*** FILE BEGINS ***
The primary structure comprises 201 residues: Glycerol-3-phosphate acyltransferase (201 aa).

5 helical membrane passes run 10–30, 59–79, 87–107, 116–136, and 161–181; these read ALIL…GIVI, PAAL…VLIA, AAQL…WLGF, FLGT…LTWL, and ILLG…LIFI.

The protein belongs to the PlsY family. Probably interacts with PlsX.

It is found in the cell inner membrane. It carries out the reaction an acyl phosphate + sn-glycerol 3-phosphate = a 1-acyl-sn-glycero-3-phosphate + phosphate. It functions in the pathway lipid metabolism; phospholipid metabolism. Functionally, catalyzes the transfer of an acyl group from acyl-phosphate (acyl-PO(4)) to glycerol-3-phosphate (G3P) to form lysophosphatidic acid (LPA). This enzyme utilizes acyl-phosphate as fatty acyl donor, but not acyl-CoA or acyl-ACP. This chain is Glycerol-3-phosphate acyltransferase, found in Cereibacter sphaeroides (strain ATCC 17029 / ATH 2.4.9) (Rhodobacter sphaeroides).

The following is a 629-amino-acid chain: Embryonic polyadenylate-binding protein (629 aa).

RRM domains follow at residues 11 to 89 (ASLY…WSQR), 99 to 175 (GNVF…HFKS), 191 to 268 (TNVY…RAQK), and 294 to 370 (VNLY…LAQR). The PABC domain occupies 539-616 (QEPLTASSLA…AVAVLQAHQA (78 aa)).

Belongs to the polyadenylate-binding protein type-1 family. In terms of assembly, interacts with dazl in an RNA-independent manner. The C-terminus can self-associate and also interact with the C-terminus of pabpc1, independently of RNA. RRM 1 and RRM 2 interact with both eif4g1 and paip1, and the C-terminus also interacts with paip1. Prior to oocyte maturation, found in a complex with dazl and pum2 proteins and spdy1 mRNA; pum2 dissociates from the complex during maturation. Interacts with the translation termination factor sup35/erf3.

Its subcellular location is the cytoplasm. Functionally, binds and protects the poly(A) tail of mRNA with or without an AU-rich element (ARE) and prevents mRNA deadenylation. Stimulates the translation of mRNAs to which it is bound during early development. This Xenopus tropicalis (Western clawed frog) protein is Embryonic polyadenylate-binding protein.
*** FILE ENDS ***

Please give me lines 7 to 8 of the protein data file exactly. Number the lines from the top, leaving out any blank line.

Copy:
Belongs to the polyadenylate-binding protein type-1 family. In terms of assembly, interacts with dazl in an RNA-independent manner. The C-terminus can self-associate and also interact with the C-terminus of pabpc1, independently of RNA. RRM 1 and RRM 2 interact with both eif4g1 and paip1, and the C-terminus also interacts with paip1. Prior to oocyte maturation, found in a complex with dazl and pum2 proteins and spdy1 mRNA; pum2 dissociates from the complex during maturation. Interacts with the translation termination factor sup35/erf3.

Its subcellular location is the cytoplasm. Functionally, binds and protects the poly(A) tail of mRNA with or without an AU-rich element (ARE) and prevents mRNA deadenylation. Stimulates the translation of mRNAs to which it is bound during early development. This Xenopus tropicalis (Western clawed frog) protein is Embryonic polyadenylate-binding protein.